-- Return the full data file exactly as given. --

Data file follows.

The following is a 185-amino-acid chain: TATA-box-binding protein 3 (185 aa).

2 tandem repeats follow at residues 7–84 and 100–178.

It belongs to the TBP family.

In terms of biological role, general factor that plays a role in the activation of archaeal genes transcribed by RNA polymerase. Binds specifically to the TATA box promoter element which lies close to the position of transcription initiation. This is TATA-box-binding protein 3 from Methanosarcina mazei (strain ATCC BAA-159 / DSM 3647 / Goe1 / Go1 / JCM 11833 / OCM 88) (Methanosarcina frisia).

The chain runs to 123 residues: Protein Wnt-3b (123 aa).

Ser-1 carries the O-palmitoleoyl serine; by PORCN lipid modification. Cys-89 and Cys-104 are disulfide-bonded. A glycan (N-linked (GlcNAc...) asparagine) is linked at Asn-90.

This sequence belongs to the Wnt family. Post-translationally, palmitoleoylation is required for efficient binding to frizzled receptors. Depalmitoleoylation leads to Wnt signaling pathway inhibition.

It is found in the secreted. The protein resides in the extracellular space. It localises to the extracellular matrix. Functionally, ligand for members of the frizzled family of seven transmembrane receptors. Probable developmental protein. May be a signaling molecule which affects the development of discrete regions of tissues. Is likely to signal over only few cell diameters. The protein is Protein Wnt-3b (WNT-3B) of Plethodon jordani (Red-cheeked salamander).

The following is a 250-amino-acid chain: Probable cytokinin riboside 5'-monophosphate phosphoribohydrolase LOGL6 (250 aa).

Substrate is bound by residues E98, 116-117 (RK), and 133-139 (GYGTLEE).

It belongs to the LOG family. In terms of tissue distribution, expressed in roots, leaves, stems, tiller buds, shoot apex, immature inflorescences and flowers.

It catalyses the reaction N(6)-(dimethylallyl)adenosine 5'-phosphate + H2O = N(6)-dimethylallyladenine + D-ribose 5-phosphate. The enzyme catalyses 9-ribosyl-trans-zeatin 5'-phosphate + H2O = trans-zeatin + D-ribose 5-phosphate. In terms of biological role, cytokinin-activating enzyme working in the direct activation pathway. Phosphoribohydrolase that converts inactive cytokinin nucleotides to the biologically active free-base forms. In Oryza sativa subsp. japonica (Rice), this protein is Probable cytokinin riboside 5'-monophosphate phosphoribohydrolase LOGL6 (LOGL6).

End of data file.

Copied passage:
The following is a 185-amino-acid chain: TATA-box-binding protein 3 (185 aa).

2 tandem repeats follow at residues 7–84 and 100–178.

It belongs to the TBP family.

In terms of biological role, general factor that plays a role in the activation of archaeal genes transcribed by RNA polymerase. Binds specifically to the TATA box promoter element which lies close to the position of transcription initiation. This is TATA-box-binding protein 3 from Methanosarcina mazei (strain ATCC BAA-159 / DSM 3647 / Goe1 / Go1 / JCM 11833 / OCM 88) (Methanosarcina frisia).

The chain runs to 123 residues: Protein Wnt-3b (123 aa).

Ser-1 carries the O-palmitoleoyl serine; by PORCN lipid modification. Cys-89 and Cys-104 are disulfide-bonded. A glycan (N-linked (GlcNAc...) asparagine) is linked at Asn-90.

This sequence belongs to the Wnt family. Post-translationally, palmitoleoylation is required for efficient binding to frizzled receptors. Depalmitoleoylation leads to Wnt signaling pathway inhibition.

It is found in the secreted. The protein resides in the extracellular space. It localises to the extracellular matrix. Functionally, ligand for members of the frizzled family of seven transmembrane receptors. Probable developmental protein. May be a signaling molecule which affects the development of discrete regions of tissues. Is likely to signal over only few cell diameters. The protein is Protein Wnt-3b (WNT-3B) of Plethodon jordani (Red-cheeked salamander).

The following is a 250-amino-acid chain: Probable cytokinin riboside 5'-monophosphate phosphoribohydrolase LOGL6 (250 aa).

Substrate is bound by residues E98, 116-117 (RK), and 133-139 (GYGTLEE).

It belongs to the LOG family. In terms of tissue distribution, expressed in roots, leaves, stems, tiller buds, shoot apex, immature inflorescences and flowers.

It catalyses the reaction N(6)-(dimethylallyl)adenosine 5'-phosphate + H2O = N(6)-dimethylallyladenine + D-ribose 5-phosphate. The enzyme catalyses 9-ribosyl-trans-zeatin 5'-phosphate + H2O = trans-zeatin + D-ribose 5-phosphate. In terms of biological role, cytokinin-activating enzyme working in the direct activation pathway. Phosphoribohydrolase that converts inactive cytokinin nucleotides to the biologically active free-base forms. In Oryza sativa subsp. japonica (Rice), this protein is Probable cytokinin riboside 5'-monophosphate phosphoribohydrolase LOGL6 (LOGL6).